those communities in the SAFI Extension program - which would also train and set up nearly 200 families in gardening, crop production and animal husbandry over the course of a year! Not
only did Ben recognize the need of these communities, he was also very excited to, for the first time, combine these humanitarian efforts with a conservation project, involving FFG in the
protection of Malawi’s natural habitats and wildlife.
SAFI - School of Agriculture for Family
The dream was about to become a reality.
In June, Ben and his team came to make field visits together with Stephen, visiting from the US.
By July, the boreholes were already drilled and agricultural training had begun. Normally the boreholes are only constructed at the end of the training as a reward if the communities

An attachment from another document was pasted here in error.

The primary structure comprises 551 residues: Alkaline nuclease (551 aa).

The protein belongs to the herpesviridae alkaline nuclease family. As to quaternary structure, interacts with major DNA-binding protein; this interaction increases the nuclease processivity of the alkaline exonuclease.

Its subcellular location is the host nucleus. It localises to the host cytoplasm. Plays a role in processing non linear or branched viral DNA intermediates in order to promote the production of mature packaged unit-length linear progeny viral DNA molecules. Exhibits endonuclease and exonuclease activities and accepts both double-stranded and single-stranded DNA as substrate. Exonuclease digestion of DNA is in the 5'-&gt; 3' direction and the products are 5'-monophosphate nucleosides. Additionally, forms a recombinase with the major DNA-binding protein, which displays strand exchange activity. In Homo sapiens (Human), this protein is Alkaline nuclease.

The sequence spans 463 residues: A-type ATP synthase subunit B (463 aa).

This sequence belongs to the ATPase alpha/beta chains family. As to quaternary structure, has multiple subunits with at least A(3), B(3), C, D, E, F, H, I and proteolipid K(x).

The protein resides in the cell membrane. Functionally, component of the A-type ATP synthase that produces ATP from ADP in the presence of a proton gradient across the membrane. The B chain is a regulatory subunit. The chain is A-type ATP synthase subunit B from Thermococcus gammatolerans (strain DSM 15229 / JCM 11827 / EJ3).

fully commit, but WAG and Marcus requested that an exception be made, and recognizing that the agricultural training would be impossible without access to water Ben very kindly agreed to
put them in right away, even before the money had been received.
Through SAFI Extension, the families:
- learn to create fertilizer and compost manure, leading to increased crop yields;
- are provided with the material to build their own vegetable gardens and taught methods of rotating the crops to ensure continuous production, meaning that they don’t have to spend
money on vegetables and can even sell the surplus production;